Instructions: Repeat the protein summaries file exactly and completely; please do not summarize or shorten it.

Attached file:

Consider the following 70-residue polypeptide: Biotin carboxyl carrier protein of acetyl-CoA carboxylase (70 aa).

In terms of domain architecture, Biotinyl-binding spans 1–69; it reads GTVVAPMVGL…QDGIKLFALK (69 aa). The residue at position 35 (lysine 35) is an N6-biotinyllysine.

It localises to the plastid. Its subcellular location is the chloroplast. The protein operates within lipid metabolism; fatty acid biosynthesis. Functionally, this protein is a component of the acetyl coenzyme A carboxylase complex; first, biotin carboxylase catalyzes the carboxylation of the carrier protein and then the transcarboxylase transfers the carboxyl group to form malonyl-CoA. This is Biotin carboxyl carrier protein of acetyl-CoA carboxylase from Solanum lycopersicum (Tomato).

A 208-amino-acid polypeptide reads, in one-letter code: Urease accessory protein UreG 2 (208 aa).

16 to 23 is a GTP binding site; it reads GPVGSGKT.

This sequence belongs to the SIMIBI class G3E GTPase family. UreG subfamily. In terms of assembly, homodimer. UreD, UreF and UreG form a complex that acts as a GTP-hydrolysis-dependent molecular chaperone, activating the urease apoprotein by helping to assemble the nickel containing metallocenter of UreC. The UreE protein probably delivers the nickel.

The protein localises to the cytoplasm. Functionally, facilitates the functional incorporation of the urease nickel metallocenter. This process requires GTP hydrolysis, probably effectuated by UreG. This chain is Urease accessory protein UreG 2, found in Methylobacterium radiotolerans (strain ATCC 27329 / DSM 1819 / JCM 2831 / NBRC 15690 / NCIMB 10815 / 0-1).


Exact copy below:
Consider the following 70-residue polypeptide: Biotin carboxyl carrier protein of acetyl-CoA carboxylase (70 aa).

In terms of domain architecture, Biotinyl-binding spans 1–69; it reads GTVVAPMVGL…QDGIKLFALK (69 aa). The residue at position 35 (lysine 35) is an N6-biotinyllysine.

It localises to the plastid. Its subcellular location is the chloroplast. The protein operates within lipid metabolism; fatty acid biosynthesis. Functionally, this protein is a component of the acetyl coenzyme A carboxylase complex; first, biotin carboxylase catalyzes the carboxylation of the carrier protein and then the transcarboxylase transfers the carboxyl group to form malonyl-CoA. This is Biotin carboxyl carrier protein of acetyl-CoA carboxylase from Solanum lycopersicum (Tomato).

A 208-amino-acid polypeptide reads, in one-letter code: Urease accessory protein UreG 2 (208 aa).

16 to 23 is a GTP binding site; it reads GPVGSGKT.

This sequence belongs to the SIMIBI class G3E GTPase family. UreG subfamily. In terms of assembly, homodimer. UreD, UreF and UreG form a complex that acts as a GTP-hydrolysis-dependent molecular chaperone, activating the urease apoprotein by helping to assemble the nickel containing metallocenter of UreC. The UreE protein probably delivers the nickel.

The protein localises to the cytoplasm. Functionally, facilitates the functional incorporation of the urease nickel metallocenter. This process requires GTP hydrolysis, probably effectuated by UreG. This chain is Urease accessory protein UreG 2, found in Methylobacterium radiotolerans (strain ATCC 27329 / DSM 1819 / JCM 2831 / NBRC 15690 / NCIMB 10815 / 0-1).